Zuma on Libya: End the carnage


South African President Jacob Zuma says its time to end the carnage in Libya. Welcoming the African Union High Level Ad Hoc Committee on Libya to Petora for a meeting yesterday, Zuma said that in spite of all efforts the crisis there continues to escalate.

“On the ground, there is a military stalemate which we cannot and must not be allowed to drag on-and-on, both because of its horrendous cost in civilian lives and the potential it has to destabilise the entire sub-region. The continuing bombing by NATO and its allies is a concern that has been raised by our committee and by the AU Assembly because the intention of Resolution 1973 was to protect the Libyan people and facilitate the humanitarian effort.
“The intention,” says Zuma, “was not to authorise a campaign for regime change or political assassination. Our ministers made this point patently clear at their meeting with the UN Security Council.
“Civilian lives have been lost due to these bombings, and civilian infrastructure has suffered untold damage. You will recall … the extraordinary session of the AU Assembly of 25 May ‘demanded an immediate pause in the fighting and in the NATO-led air campaign, to provide respite to the civilian population, alleviate its suffering and make it possible to deliver the much-needed humanitarian assistance to all those in need of it’.
“Therefore, Your Excellencies, we meet at an exceptionally grave time for Libya. The people of Libya are looking up to us to end this carnage! The people of Africa want to see an immediate end to the conflict in Libya and the beginning of the process towards a democratic dispensation there.”

Zuma noted the basic premise of the AU roadmap is that the solution to the situation in Libya has to be political and lies in the hands of the Libyan people. “Our Libyan brothers and sisters – those in authority [Gaddafi] and those in the TNC – have to act boldly and show leadership,” he added to an audience that included President Mohamed Ould Abdel Aziz of Mauritania (who chairs the committee) as well as presidents Yoweri Museveni of Uganda and Amadou Toumani Toure of Mali.

President Denis Sassou Nguesso of the Republic of Congo was represented by his Minister of Foreign Affairs. Also in town was AU Commissioner for Peace and Security, Ramtane Lamamra, who took part in the meeting on behalf of the Chairperson of the AU Commission, Dr. Jean Ping.
“Your Excellencies, the extraordinary sessions of the AU Assembly that I referred to earlier also ‘stressed that the ceasefire should lead to the establishment of a consensual and inclusive transitional period during which the necessary reforms to meet the legitimate aspirations of the Libyan people would be carried out, culminating in elections that would enable the Libyans to choose freely their leaders’,” Zuma continued. “Our Committee has the responsibility to ensure that this outcome is realised.”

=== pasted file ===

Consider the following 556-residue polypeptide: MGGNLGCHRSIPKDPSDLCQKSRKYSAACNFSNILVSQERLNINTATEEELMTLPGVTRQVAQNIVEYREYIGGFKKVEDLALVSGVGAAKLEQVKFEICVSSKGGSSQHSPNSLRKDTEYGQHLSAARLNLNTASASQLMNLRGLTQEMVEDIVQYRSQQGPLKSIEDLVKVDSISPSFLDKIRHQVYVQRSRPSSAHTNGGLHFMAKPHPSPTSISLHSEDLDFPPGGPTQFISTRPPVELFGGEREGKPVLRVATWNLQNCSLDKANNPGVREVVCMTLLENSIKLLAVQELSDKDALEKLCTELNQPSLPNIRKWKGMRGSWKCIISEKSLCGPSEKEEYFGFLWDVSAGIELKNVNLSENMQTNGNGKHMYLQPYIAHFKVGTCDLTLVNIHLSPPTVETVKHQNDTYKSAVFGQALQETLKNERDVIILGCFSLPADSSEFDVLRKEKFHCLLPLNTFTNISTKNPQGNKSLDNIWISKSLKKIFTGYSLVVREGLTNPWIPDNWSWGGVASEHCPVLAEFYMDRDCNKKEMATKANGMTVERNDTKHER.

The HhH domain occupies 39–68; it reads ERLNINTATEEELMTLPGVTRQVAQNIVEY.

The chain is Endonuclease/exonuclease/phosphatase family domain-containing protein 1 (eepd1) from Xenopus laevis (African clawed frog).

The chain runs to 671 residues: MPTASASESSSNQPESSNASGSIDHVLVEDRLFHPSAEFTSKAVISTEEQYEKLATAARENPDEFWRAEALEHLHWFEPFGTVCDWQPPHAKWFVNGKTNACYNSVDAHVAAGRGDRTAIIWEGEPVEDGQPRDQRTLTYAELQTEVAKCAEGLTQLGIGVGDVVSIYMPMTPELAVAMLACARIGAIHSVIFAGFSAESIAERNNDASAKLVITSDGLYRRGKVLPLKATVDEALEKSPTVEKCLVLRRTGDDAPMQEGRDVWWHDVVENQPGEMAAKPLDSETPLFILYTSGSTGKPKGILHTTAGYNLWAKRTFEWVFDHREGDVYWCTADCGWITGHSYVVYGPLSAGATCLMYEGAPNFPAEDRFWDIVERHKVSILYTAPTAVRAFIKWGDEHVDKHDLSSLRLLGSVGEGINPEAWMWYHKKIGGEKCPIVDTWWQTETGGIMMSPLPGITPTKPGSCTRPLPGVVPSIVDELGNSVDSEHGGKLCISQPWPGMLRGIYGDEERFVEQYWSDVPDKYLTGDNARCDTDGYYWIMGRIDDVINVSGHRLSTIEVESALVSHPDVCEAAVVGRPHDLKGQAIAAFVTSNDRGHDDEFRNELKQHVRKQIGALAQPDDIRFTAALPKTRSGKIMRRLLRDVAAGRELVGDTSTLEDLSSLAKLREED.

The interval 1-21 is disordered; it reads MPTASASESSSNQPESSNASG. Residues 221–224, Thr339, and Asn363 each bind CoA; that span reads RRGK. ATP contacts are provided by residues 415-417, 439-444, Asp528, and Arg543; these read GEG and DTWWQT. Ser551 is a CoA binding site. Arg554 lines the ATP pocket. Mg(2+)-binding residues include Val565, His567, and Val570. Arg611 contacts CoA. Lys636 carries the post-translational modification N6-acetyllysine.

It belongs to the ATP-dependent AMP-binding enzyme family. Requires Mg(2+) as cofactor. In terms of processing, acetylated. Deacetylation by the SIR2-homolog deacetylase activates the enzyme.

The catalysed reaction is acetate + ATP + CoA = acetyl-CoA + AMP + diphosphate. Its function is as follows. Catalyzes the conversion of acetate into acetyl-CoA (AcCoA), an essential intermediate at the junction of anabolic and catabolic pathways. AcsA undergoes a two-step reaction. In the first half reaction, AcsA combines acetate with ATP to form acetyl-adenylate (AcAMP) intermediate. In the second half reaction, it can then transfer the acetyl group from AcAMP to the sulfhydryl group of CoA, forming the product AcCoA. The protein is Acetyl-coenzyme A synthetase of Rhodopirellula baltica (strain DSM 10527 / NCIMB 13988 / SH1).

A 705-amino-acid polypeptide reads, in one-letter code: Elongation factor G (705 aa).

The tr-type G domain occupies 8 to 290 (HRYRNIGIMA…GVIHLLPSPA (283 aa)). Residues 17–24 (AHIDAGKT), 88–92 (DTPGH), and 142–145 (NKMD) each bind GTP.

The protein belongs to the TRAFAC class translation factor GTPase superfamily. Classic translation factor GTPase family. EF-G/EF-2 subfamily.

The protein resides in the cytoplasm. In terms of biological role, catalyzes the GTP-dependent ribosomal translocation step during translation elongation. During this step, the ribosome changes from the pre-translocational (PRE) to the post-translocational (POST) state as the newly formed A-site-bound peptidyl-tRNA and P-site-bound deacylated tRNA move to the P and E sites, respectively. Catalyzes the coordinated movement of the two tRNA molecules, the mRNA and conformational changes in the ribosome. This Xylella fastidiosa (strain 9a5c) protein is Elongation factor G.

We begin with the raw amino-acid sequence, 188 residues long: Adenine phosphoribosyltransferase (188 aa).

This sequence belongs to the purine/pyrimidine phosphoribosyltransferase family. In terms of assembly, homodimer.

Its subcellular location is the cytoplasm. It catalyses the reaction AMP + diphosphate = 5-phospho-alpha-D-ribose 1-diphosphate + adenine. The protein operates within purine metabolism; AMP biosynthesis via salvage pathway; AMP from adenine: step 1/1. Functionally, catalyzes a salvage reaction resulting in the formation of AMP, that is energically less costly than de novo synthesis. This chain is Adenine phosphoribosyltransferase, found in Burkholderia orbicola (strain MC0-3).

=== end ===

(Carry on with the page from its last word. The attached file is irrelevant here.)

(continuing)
The committee, in a communiqué, issued by Zuma’s office after the meeting, “reiterated AU’s deep concern at the continuing fighting between the warring Libyan parties and at the NATO-led aerial bombardment.”

The committee “noted the dire humanitarian situation created by this situation, including loss of life among civilians, forced displacement, both within and outside Libya, shortages of basic necessities, the destruction of vital civilian infrastructure and the worsening problems faced by the African migrant workers, including the death at sea and in the desert of hundreds of them, which is compounded by the violation by some countries of the humanitarian principle of non refoulement,” the principle in international law, specifically refugee law, that concerns the protection of refugees from being returned to places where their lives or freedoms could be threatened.

The Sunday Times meanwhile reports South Africa’s top diplomat has admitted SA voted in favour of a UN resolution authorising a no-fly zone in Libya without understanding how it would be enforced. The paper reports foreign affairs director-general Jerry Matjila told MPs during a briefing on international matters on Friday that SA was in the dark about the intensity of the bombardment that would be required to enforce a no-fly zone.
“I don’t think we explored thoroughly the modalities of the how, [such as] how do you ensure no-fly zones? All of us were moved by the carnage we saw in Libya. We were moved by the extent of destruction of civilian life and I think truly to the [AU] and South Africa, and correctly so, we thought now we must protect ordinary people. But the modalities were left, I think, unresolved conclusively and those who have the means then developed their own means to enforce the 1973 resolution,” said Matjila.

UN Resolution 1973 was passed by the world governing body’s Security Council shortly after Muammar Gaddafi ordered ground and air strikes to quell a popular uprising in the country he has ruled for 42 years. The bombing campaign has since intensified, with NATO – in charge of the operation – shelling Gaddafi’s compound and other targets in the capital Tripoli, which they consider to be military targets. One of Gaddafi’s sons was killed during NATO’s bombing of a compound.

South Africa and other African countries have since cried foul over the NATO operation, arguing that bombing Gaddafi’s compound amounted to a regime change, the Sunday broadsheet reports. Matjila said there were not enough discussions at the UN Security Council about how the resolution would actually be enforced.

He said, however, that the government and the AU would oppose any plans to send in ground troops into Libya. Matjila added that South Africa had stopped all arms sales to Libya and had issued restrictive permits to several countries that might ship South African made weapons to Libya.